The other day a close friend asked how R and I were feeling about eachother.
The answer is not what I would have expected last year at this time. I grew up hearing how awful the first year of my life was. That my parents had been married eight years --"the best eight years of my life," my mother told me--and that I caused a rift that almost broke them. I expected the same. I expected to resent R. I expected to miss my freedom, to long for the days when it was just me. But I don't. I have discovered a new capacity for love, but not just for Samara.
Many of the mothers I know talk of sex in hushed whispers, punctuated by giggles and eye rolls. "I am done with that part of my life," said one mother I know. So how could I tell them that I feel the opposite? That before I was very one-dimensional about sex and about married sex in particular. And now? Now, I am not. I feel human and sexy in a new way. It has nothing to do with bra size or weight or any of the other things on which I wasted my focus. And I love my husband fiercely, passionately. More than I ever could have imagined.
Recently, we have heard a number of stories of women dying in childbirth. In one, the man could choose between his wife and unborn child. He chose his child. The media would have us believe that was the right choice, the solid one. We are supposed to love our children more than anything, more even than our spouses. And we are supposed to value their lives more, to want to protect them more. And yet R said he thought that man made the wrong choice. That to him, his wife--I--would be the greater loss, the one he could not live with.
When we got pregnant, several people told us to remember we were a couple first. That our relationship was the sun around which our planetary children would orbit. And yet, as the child of parents who loved themselves and each other more than us, I disagreed with that idea. I would have said that parents ought to love their children more than anything or anyone else. But I had only ever been a child. I had never been on the other side.
Now that I am, I know one thing. I know that I love Samara more than myself. I could not live without her. I would save her before myself a thousand times. But I also feel that way about R. I would save him before myself, too. When I spoke to my grandmother about the many losses she experienced over the course of her life--her brothers, an infant daughter, a grown daughter, her parents, her husband--she said the hardest, the one she could not recover from, was her husband. I hardly expected to hear that. We always hear that there is no loss greater than that of a child. But what about a partner of 50+ years? What about the person one planned their entire future and life around?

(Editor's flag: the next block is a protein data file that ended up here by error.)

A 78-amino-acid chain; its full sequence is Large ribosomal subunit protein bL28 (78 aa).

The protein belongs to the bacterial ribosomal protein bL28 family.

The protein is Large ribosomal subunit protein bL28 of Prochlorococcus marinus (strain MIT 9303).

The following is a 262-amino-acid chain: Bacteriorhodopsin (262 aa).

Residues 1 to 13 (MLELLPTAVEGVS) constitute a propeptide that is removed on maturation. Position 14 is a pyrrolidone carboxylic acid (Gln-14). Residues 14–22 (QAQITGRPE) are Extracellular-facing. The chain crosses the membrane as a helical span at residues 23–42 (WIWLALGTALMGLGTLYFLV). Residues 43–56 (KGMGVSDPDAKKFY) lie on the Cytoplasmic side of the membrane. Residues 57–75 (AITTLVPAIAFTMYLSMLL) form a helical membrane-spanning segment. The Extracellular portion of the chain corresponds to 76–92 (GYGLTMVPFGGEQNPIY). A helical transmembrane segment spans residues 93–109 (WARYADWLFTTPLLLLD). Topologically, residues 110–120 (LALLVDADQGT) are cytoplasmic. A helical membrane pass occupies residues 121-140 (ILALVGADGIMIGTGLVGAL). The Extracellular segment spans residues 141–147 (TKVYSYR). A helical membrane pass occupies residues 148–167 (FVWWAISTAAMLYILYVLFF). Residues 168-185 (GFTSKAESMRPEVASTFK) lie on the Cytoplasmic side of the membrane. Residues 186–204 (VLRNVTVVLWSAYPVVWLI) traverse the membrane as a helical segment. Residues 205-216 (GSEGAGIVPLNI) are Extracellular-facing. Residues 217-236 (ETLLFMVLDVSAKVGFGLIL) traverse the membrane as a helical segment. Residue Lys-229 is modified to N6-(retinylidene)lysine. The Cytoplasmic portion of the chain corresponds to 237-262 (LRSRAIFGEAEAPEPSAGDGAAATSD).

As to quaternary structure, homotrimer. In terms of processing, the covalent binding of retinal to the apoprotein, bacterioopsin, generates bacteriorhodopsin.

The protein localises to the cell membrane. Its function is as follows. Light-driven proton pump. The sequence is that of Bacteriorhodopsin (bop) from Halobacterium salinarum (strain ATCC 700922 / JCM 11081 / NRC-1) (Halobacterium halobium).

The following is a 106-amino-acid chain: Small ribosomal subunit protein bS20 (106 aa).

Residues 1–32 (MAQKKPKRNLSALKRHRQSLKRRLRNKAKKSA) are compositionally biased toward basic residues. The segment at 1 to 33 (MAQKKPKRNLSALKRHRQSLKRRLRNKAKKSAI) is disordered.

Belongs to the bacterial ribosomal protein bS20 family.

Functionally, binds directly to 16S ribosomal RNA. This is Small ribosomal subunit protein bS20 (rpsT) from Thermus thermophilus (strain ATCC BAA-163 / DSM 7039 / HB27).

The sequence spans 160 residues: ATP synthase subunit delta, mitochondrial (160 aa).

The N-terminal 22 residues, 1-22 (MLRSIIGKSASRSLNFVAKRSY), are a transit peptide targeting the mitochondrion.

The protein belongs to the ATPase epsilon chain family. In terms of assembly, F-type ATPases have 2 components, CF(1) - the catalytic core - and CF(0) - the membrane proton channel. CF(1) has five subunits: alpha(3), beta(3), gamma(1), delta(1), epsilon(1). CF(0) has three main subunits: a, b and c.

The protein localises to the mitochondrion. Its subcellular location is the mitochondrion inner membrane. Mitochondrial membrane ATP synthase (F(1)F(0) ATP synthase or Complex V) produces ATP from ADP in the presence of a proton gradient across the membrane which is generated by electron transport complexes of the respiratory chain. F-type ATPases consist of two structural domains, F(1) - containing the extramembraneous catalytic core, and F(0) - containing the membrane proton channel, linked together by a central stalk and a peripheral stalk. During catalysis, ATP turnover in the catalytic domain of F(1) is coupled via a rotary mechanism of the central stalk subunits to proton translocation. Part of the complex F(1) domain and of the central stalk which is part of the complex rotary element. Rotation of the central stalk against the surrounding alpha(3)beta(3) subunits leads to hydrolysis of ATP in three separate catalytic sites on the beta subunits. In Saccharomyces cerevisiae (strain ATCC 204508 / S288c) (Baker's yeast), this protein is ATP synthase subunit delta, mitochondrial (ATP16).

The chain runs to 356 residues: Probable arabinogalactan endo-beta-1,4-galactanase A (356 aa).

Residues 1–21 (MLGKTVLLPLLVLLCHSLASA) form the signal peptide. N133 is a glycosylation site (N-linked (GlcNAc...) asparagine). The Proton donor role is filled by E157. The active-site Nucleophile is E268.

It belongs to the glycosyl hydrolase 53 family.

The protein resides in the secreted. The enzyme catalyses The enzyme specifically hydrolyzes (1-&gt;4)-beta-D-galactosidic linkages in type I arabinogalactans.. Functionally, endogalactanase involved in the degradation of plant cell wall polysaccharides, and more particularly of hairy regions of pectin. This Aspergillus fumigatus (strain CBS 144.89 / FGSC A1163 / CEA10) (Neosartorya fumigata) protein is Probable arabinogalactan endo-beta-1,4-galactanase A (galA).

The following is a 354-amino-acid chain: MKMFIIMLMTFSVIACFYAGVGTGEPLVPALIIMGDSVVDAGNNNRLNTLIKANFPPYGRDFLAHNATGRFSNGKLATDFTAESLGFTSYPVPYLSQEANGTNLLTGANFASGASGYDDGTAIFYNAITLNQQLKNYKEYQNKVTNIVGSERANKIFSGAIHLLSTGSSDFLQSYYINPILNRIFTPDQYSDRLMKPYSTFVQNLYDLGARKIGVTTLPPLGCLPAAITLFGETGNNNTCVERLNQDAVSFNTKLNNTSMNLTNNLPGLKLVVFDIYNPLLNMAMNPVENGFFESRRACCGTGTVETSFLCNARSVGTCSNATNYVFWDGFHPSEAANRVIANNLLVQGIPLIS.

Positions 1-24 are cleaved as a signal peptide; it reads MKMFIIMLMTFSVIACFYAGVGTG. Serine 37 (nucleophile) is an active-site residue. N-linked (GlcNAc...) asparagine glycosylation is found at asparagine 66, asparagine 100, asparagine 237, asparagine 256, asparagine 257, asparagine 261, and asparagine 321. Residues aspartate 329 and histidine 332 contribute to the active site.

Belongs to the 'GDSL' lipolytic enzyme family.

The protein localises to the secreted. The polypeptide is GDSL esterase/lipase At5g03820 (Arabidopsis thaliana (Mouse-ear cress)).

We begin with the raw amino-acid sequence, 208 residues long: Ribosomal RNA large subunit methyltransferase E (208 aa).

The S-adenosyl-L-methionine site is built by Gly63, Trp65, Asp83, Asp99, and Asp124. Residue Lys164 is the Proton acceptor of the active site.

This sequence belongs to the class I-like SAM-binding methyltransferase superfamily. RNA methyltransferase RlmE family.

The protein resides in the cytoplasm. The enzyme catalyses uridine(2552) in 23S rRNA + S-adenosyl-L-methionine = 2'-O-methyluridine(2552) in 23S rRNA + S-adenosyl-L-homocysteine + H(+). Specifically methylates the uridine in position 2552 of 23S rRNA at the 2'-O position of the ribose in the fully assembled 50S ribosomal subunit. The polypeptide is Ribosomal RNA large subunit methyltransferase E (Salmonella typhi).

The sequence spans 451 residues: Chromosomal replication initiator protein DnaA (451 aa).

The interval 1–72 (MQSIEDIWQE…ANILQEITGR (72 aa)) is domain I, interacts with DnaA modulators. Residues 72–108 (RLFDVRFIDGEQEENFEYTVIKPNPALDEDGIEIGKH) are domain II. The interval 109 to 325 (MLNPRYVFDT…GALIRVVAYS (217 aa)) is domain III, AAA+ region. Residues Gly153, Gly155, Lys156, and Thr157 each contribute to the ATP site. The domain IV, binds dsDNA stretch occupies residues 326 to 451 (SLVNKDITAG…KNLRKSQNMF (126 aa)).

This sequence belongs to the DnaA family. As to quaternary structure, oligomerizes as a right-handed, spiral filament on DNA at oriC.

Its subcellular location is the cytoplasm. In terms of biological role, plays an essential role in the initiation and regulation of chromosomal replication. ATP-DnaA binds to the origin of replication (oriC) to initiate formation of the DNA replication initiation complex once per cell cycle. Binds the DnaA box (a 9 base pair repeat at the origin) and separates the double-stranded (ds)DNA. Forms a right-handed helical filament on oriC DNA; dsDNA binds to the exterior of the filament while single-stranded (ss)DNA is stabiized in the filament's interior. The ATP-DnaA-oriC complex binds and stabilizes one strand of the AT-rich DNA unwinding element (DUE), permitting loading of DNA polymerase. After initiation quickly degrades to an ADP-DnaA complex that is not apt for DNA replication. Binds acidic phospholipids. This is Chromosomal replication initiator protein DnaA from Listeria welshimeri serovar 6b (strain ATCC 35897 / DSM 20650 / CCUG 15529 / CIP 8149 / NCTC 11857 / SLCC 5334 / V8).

Thinking about this, I did some research and I found Ayelet Waldman's NYTimes piece from 2005. She got a lot of flack for saying what she did, for admitting to feeling more for her husband than for her children. And why not? For our race to continue, we have to adore our children above all else. But in a happy family, Waldman hits it on the nose when she says, " I will tell them (her children) to settle for nothing less than what they saw when they looked at me, looking at him."
Nothing could be more important in a family than two parents who are in love with eachother. I love my husband and child equally. The love I feel for Samara is like the love I feel for myself. We are intrinsically connected. She is me and I am her. But what I feel for R is different. Together, we created her. Without an us, there is no her. I love him more because of her. And I love her more because I see him.